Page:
Osama bin Laden was trying to show Americans and the world in his taped message Friday that his al Qaeda terrorist network was still effective despite its loss of personnel and inability to strike inside this country since Sept. 11, 2001, a senior government counterterrorism expert said.
John O. Brennan, director of the Terrorist Threat Integration Center (TTIC) and a longtime senior CIA analyst, told reporters yesterday that bin Laden was trying "to demonstrate that al Qaeda, as an organization, is still effective, even though they have not, in fact, been able to do something here in the states."
Bin Laden was "looking for a way to justify the organization's continued existence and that there is still something there," Brennan said. Although Brennan made no mention of Abu Musab Zarqawi, other intelligence analysts have noted recently that the Jordanian terrorist, who is active in Iraq, has positioned himself as a successor or competitor although he recently swore fealty to bin Laden.
Brennan said there appeared to be "no specific threat information" in the bin Laden tape but that it could be related to another tape given to ABC News last week showing an anonymous man claiming to be an American affiliated with al Qaeda and threatening attacks on Americans. Brennan said his agency was "looking . . . very closely right now" at whether there is a relationship between the two tapes.
In a bulletin sent to state and local law enforcement agencies Friday night, the FBI and Department of Homeland Security asked for help in seeking to identify the individual, said Homeland Security Secretary Tom Ridge, who appeared with Brennan at a news conference.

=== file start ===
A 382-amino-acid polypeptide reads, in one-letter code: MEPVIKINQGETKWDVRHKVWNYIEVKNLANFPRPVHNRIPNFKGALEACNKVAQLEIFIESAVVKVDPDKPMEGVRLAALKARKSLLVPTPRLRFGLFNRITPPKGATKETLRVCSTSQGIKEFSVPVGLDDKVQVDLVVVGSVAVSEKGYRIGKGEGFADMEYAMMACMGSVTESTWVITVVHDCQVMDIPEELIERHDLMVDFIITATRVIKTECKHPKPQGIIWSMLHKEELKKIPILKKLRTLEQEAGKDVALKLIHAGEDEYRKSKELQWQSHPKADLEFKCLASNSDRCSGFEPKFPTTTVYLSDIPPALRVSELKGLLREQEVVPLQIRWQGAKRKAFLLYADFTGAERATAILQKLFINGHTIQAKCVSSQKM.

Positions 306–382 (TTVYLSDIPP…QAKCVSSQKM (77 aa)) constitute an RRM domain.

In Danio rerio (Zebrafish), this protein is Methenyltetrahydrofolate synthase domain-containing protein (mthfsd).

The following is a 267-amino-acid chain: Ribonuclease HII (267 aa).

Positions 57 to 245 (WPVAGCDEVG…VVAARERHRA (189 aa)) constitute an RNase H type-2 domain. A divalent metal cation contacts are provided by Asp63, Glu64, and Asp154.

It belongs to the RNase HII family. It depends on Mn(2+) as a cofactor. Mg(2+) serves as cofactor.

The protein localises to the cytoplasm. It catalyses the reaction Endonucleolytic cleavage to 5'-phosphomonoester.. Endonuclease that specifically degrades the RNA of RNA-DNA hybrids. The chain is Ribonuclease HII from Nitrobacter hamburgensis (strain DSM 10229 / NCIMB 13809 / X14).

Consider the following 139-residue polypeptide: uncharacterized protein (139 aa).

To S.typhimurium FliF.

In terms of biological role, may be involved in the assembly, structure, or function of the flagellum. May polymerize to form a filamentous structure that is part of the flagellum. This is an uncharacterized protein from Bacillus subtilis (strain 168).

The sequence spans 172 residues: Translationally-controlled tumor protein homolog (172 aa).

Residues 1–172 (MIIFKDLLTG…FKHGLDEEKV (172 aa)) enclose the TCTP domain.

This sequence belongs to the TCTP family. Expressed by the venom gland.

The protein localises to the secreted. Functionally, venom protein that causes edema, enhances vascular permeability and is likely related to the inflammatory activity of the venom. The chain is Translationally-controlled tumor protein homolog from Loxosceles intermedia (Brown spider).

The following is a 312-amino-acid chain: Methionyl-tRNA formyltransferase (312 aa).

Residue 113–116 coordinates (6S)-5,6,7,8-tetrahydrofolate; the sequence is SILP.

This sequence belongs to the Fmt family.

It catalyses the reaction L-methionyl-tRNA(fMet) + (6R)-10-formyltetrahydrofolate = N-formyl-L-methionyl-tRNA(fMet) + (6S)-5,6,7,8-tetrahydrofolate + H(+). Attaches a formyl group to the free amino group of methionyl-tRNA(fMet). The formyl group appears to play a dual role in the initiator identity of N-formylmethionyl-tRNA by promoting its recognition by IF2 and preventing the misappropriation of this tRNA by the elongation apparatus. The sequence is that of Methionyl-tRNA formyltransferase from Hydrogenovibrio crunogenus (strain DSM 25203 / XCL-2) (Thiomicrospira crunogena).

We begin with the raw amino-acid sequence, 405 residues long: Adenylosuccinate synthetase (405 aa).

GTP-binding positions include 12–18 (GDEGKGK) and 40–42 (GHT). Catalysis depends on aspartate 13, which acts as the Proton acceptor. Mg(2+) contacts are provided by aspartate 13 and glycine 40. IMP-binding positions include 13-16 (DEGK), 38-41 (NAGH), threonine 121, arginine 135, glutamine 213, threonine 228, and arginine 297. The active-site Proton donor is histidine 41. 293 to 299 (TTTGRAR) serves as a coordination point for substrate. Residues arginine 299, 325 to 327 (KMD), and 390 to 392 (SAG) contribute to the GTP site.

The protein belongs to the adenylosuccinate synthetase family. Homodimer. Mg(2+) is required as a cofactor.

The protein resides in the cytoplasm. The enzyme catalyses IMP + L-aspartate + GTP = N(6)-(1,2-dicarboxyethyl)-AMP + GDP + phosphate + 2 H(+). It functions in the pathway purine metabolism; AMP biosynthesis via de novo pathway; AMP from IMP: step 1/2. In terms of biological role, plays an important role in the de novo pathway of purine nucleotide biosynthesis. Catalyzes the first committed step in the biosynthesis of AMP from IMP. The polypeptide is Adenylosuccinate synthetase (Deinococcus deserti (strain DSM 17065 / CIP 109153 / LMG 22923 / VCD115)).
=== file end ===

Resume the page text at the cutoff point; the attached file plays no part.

The bulletin described both tapes as "clearly intended to influence and instill fear in the American people." Both tapes were produced by the same media office, Al Sahab, and contain "classic al-Qaida propaganda in terms of their anti-U.S. ideology and denunciation of U.S. foreign policy," the bulletin said.
"We remain concerned about al-Qaeda's interest in attacking the American homeland, and we cannot discount the possibility that the video may be intended to promote violence or serve as a signal for an attack," the bulletin said.
"There is no specific intelligence that targets Election Day, polling places and the like," Ridge said. But in a conference call yesterday morning he briefed 350 people responsible for homeland security around the country on the situation. "The tapes are new," Ridge said. "The threat is not."
The bin Laden tape, which was delivered to the al-Jazeera Arabic-language network, is being studied for clues about where the al Qaeda leader is hiding. The tape was delivered to the Qatar-based channel's office in Islamabad, Pakistan, on Friday hours before it was broadcast, the Associated Press reported.
Once the tape reached Qatar, a copy was delivered to U.S. officials there and transmitted to the United States. When the White House learned about the tape, national security adviser Condoleezza Rice told President Bush aboard Air Force One while he was between campaign stops Friday morning. Bush then held a videoconference call with Rice and the FBI and CIA directors, along with top Justice and Homeland Security officials.
U.S. officials asked al-Jazeera to delay broadcasting the tape, but the network turned down the request.
An hour before the tape aired Friday, and after U.S. intelligence analysts had concluded that the speaker actually was bin Laden, Bush's Democratic rival, Sen. John F. Kerry (D-Mass.), and his campaign learned about the tape from the White House.
Among the many unanswered questions about the tape is whether its entire content was broadcast. One officials who asked not to be identified said that the tape was originally 18 minutes in length, but only 14 minutes were broadcast.